What to Expect
A diagnosis of chronic cough can be both confirming and frustrating. It is a relief to know that the cause of the symptoms you have experienced for so long can be identified and treated. But that doesn't always mean that the cough itself will go away. You and your healthcare provider may have more work to do to manage living with chronic cough.
If your cough is identified as being caused by a specific medical condition such as asthma, COPD, pulmonary fibrosis, sinus drainage issues, nasal polyps, gastroesophageal reflux (GERD) there may be specific treatments prescribed by your healthcare provider that can be helpful in getting rid of the cough or at least making it more manageable. Even if the cough does not respond to treatment, often termed "chronic refractory cough" keep the conversation with your healthcare provider going to let them know how things are changing – or not.
Managing Chronic Cough
While a chronic cough can feel isolating, you are not alone. Oftentimes people find comfort and support in reaching out to others experiencing similar challenges. In sharing stories, voicing frustrations and affirming hopeful resolution, you can ease the emotional toll chronic cough has on your life.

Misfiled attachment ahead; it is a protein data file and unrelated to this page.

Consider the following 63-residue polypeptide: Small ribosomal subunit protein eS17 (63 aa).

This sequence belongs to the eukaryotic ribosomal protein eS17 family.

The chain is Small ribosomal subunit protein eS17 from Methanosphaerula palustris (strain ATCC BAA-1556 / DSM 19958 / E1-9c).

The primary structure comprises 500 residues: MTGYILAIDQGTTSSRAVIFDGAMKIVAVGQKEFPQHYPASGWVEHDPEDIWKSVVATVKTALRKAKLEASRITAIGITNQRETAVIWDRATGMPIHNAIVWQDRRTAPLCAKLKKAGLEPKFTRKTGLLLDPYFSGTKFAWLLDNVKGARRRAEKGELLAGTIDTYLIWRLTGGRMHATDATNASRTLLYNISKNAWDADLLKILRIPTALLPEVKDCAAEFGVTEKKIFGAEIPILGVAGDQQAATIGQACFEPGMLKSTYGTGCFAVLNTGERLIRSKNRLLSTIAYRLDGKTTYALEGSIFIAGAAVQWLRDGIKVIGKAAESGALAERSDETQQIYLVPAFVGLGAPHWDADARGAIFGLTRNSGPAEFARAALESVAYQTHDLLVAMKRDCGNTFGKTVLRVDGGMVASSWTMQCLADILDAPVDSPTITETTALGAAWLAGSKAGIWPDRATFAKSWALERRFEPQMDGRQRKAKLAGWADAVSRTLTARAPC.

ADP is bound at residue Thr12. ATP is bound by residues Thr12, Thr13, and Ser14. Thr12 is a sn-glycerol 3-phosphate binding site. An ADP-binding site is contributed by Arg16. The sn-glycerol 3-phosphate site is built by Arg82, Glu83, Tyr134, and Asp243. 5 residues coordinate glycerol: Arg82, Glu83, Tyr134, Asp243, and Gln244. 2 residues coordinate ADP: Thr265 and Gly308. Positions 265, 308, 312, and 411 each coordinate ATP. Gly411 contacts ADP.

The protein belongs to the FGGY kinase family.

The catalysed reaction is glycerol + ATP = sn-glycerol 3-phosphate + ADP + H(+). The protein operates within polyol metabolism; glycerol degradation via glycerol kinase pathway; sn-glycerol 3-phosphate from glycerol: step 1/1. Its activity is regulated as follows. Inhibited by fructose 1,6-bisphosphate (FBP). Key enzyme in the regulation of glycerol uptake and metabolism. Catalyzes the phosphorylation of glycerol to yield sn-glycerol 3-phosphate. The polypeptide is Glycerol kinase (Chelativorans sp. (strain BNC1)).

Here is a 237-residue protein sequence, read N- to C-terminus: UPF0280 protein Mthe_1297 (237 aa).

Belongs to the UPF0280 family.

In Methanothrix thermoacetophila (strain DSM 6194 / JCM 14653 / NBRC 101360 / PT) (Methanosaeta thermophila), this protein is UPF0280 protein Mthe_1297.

Check out some of the supportive resources available to you:
Online Support Communities
The American Lung Association has online communities on Inspire.com for individuals living with lung disease. Registration is free to join a community. Members can choose their level of participation and engagement. This online forum is a place for members to discuss challenges of living with chronic lung conditions and diseases.
You may qualify to participate in a clinical trial, a regulated research study in which people volunteer to test new treatments or therapies. It is important to consider all treatment options when living with lung disease.
The American Lung Association is currently conducting two clinical trials on chronic cough.
Better Breathers Club
Better Breathers Clubs teach you ways to cope with lung disease and provide support from others who share in your struggles. These in-person support groups give you the tools you need to live the best quality of life you can.
Talk to an Expert
Talk to our trained lung health professionals at the American Lung Association Lung HelpLine. Our service is free and we are here to help you. Learn more
Reviewed and approved by the American Lung Association Scientific and Medical Editorial Review Panel.
Page last updated: October 23, 2020